As a kid, I took the Iowa Tests of Basic Skills (ITBS) each year, an early standardized test. I don't remember ever knowing what my score was, nor did I care. But I do remember hating having to take the test and feeling stupid every time there was a question I was unable to answer with confidence. When I think of standardized assessment for the kids in my class, I have that lingering memory and attempt to assuage fears, embarrassment, and feelings of inadequacy that many of them have attached to them like an extra appendage.

At the beginning of each school year, and then as a reminder several times throughout the year, I give a little talk to my kids. I tell them about my two daughters and their potty-training experiences. Jessie was our first and she was completely potty trained (even through the night) about a month before she turned two. She has only wet the bed once in her life. When Hannah came along, it was quite another story! Although she walked much earlier than Jessie, she was determined NOT to potty on the potty! We tried everything in the book, but it seemed that she'd just hang out on the toilet, often crying, screaming, yelling about how she didn't have to go potty. When we would finally let her get off, she'd promptly "do her business" in her diaper. We were convinced she'd still be in diapers when she went to college. As it turned out, she was four before we could safely say diapers were no longer in her future. The point that I make to my kids, though, is that even though the two girls had completely different timelines in their potty training, they both eventually got there! And that's how it often is with learning.

Literacy assessment is so important, and we use it on a daily basis to help my kids grow. I conference with students about their reading, writing, and math. We are honest with each other about how they are growing and what learning goals they have. When they are working toward their goals, they own their learning more readily and have an intrinsic motivation for achieving that goal.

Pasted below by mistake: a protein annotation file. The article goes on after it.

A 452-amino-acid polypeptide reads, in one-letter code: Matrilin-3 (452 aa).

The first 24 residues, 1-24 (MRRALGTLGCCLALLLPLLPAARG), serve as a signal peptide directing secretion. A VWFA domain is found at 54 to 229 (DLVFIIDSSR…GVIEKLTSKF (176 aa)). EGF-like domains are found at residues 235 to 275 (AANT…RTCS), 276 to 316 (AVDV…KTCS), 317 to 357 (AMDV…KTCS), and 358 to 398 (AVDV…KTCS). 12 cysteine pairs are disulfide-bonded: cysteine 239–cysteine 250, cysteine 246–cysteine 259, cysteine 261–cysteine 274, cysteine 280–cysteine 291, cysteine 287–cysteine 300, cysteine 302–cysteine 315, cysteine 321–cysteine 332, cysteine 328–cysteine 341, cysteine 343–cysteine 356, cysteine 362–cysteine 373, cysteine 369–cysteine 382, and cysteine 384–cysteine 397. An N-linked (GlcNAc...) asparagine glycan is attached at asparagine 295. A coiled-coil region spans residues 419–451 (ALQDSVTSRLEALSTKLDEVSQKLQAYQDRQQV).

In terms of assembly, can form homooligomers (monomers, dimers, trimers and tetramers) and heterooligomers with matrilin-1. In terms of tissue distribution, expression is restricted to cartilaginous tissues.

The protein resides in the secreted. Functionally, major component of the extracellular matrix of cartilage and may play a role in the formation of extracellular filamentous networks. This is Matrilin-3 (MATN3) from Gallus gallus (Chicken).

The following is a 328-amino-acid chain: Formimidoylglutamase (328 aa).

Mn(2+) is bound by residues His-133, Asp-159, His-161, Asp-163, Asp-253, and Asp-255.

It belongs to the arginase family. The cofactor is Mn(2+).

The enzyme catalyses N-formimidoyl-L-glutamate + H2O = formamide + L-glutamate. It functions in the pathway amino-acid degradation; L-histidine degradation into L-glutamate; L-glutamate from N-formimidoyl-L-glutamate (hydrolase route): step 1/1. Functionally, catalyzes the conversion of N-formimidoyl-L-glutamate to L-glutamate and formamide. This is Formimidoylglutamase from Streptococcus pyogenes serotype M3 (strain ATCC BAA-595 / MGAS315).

It is important to show that students are growing in all areas of literacy and moving toward becoming proficient and eager readers and writers. Just as children learn to walk at different ages, kids are going to develop their skills in literacy at different ages. Our assessments should reflect goals reached, strengths, weaknesses and next steps in development. What I find often is more of a status symbol or (at the other end) a statement that a child is not up to snuff. do is reflect a "grade equivalent", as this leads to children (and parents) feeling either inferior or superior (stupid or smart). Once a child feels "behind" it can often be counter-productive to maintaining a positive mind-set in literacy development. And yet, often children will naturally grow within the "normal range" if that pressure is simply removed.

My job as an educator is to help all kids learn to love reading, and lead them to become independent readers who can find and choose "good fit" books. In writing, it is to develop a love for getting their thoughts and ideas down, with confidence that small ideas, crazy ideas, everyday ideas often end up in a great story! It is also to help them embrace the fact that while they typically read a book from the first page to the last, writing is an exciting journey that holds many revisions, and although there are deadlines for completing some writing in our classroom, they are free to keep putting their ideas down on paper (or on the computer) for the rest of their lives! There's no need to "finish"! (unless you are fortunate enough to get a book deal!)